Free online viewing Thursday, 25 August, 8pm (AEST) REGISTER HERE


Most people know there was a time when gay and lesbian people were considered mentally ill and mental health professionals used bizarre and cruel methods in their attempts to cure them. Probably fewer people could name the year that was reversed and fewer could detail the series of events that led to the American Psychiatric Association’s (APA) momentous decision.

Cured is an excellent documentary that takes the viewer through the decades of appalling ignorance about sexuality in the 1940s, 50s and 60s and reveals the courageous and defiant gay activists who stood up to the institutions that viewed homosexuality as a perversion and sickness .

During the aforementioned era, homosexuals were criminalised, institutionalised and pathologised. In 1952, motivated by a misguided desire to help, the APA classified homosexuality as a “sexual deviation” within the larger “sociopathic personality disturbance” category in the first Diagnostic and Statistical Manual of Mental Disorders (DSM). For some mental health professionals, it was more than a misguided desire to help, it became an egoistic obsession to be the “expert” on treatments and cures. “Experts” like Charles Socarides, Irving Bieber and Edmund Bergler, reinforced society’s prejudices through their publications and presentations. This quote from Edmund Bergler’s 1956 book,  “Homosexuality: Disease or way of life?”, is pretty typical.

‘‘I have no bias against homosexuals; for me they are sick people requiring medical help… Still, though I have no bias, I would say: Homosexuals are essentially disagreeable people, regardless of their pleasant or unpleasant outward manner…[their] shell is a mixture of superciliousness, fake aggression, and whimpering. Like all psychic masochists, they are subservient when confronted with a stronger person, merciless when in power, unscrupulous about trampling on a weaker person’’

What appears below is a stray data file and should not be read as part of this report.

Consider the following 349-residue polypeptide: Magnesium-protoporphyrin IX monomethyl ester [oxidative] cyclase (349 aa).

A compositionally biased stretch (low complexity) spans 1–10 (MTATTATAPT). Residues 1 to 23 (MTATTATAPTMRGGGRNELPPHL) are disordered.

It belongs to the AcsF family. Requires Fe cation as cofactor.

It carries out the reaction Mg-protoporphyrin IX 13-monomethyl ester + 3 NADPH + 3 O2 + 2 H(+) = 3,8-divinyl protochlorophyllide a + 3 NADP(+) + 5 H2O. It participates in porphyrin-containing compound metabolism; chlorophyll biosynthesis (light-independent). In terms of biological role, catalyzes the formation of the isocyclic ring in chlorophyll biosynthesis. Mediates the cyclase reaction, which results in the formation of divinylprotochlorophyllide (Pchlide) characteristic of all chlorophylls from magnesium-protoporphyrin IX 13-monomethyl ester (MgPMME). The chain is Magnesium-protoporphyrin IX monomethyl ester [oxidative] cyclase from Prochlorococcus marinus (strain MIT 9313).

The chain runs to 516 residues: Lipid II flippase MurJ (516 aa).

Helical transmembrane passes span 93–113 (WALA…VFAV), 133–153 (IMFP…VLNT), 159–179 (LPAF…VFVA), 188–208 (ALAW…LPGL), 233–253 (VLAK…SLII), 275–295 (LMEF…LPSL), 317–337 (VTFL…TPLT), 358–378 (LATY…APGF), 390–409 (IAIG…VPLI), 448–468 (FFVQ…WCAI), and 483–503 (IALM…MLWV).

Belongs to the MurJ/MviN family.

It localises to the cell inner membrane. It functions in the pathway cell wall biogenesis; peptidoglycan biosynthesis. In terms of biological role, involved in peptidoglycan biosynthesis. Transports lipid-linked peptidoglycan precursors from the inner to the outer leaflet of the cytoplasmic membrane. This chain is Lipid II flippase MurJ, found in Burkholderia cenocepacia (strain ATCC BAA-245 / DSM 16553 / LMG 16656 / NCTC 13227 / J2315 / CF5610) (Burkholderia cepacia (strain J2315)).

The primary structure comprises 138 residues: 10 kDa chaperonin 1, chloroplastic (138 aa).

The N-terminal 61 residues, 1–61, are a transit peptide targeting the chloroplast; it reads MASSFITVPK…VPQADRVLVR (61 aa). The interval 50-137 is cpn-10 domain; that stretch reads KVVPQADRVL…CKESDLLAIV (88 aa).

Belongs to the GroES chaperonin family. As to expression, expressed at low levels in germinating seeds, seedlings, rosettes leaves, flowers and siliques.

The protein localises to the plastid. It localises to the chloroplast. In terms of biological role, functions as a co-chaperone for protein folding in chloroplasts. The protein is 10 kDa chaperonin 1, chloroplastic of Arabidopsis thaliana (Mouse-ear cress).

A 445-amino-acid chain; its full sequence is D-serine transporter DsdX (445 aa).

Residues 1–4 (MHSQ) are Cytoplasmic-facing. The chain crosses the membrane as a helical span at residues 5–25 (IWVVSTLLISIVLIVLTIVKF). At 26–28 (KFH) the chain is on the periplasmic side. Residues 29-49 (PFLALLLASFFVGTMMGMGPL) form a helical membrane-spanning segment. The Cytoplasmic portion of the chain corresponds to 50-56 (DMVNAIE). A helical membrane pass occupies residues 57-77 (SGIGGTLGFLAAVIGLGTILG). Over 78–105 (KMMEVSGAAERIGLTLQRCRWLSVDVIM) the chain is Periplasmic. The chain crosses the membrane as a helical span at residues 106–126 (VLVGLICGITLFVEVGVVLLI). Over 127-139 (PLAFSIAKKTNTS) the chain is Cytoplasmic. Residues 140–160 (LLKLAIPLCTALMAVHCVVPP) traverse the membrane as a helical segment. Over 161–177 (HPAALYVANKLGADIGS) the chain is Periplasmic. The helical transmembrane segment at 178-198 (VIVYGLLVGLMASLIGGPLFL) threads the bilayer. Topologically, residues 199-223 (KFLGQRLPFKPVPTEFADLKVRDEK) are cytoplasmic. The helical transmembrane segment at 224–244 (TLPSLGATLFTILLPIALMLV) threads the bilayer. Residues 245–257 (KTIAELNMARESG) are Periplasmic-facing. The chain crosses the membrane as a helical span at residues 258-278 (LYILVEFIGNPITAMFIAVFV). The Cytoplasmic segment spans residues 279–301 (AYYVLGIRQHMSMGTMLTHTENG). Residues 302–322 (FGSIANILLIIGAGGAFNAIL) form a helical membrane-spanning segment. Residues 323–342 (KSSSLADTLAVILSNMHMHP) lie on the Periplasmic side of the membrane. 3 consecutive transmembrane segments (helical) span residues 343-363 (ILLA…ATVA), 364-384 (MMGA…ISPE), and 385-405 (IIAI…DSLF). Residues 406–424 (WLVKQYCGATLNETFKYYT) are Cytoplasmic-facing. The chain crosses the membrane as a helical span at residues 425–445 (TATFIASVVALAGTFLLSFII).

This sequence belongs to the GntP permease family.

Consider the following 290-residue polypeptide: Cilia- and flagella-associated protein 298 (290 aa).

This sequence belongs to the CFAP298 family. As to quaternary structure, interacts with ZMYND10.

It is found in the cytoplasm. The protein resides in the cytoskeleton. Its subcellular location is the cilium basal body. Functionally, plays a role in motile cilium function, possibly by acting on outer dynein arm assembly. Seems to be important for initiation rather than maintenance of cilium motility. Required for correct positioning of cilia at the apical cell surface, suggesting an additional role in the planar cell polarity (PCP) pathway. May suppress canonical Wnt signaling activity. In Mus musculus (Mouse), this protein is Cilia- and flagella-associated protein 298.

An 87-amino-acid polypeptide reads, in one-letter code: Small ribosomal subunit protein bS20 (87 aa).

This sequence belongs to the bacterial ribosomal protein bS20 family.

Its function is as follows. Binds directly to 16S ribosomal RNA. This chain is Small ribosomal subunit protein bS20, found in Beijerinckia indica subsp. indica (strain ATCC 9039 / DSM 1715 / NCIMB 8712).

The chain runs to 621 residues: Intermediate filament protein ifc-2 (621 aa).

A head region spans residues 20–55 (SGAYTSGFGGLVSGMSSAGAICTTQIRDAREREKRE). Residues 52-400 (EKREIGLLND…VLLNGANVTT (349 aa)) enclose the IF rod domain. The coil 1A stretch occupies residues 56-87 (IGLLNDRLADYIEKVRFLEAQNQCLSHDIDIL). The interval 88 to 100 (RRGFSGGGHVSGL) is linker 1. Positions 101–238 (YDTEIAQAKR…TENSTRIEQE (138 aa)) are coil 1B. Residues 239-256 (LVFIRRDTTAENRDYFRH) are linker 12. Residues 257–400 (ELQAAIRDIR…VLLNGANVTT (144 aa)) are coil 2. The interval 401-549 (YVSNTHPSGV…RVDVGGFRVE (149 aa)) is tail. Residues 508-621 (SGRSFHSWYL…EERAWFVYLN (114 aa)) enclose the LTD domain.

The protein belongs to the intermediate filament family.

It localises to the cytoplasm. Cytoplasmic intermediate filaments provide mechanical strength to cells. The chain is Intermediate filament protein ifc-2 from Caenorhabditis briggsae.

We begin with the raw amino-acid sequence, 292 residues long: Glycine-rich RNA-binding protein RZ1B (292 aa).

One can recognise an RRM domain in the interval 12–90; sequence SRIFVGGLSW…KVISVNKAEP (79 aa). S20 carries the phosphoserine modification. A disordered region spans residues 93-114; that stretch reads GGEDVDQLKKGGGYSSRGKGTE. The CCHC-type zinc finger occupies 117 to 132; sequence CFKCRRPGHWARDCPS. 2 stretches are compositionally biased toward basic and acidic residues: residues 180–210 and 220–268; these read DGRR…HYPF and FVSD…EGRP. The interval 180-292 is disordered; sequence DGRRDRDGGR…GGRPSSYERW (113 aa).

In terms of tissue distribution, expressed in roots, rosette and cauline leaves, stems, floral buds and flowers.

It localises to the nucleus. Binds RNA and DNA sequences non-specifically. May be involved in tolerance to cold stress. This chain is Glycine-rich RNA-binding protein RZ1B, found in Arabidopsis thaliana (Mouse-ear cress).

There are several important markers in our struggle to break free from oppression and false labels. The 1969 Stonewall Riots being an obvious one and running a close second would be the 1973 APA decision that instantly cured 20,000,000 gay people with a stroke of a pen……just in America. It is this event the film focuses on.

Cured is not just a documentation of historical events. One of the delightful and most powerful elements of the film are the interviews with the activists themselves. Well, those who are still with us, others have passed on. Also, the archival footage takes us back to actual events themselves. I agree with other reviewer’s comments “fascinating” (Hollywood Reporter), “riveting” (The Queer Review), and the British Film Institute’s,  “one of the best documentaries of this or any year”.

But there is an even more important reason to watch Cured. Considering today’s freedoms enjoyed by every LGBTQ person, if they don’t know of the events in the film, their historical knowledge is sadly lacking and therefore, Cured is a “MUST SEE”. Family and friends of LGBTQ people, and allies will also gain an important insight into our past struggles and why we enjoy today’s freedoms.

You’ll find Cured inspiring, insightful, encouraging and occasionally disturbing.

Cured also reminds us that the battle is far from over.

Cured is being screened live for free this Thursday, 25 August, 8pm (AEST) and sponsored by Ambassadors & Bridge Builders International and  the Brave Network in partnership with filmmakers Patrick Sammon, Bennett Singer and Story Centre Films.


© Anthony Venn-Brown OAM

Founder and CEO of Ambassadors & Bridge Builders International (ABBI)

Author of the bestseller “A Life of Unlearning – preacher’s struggle with his homosexuality, church and faith”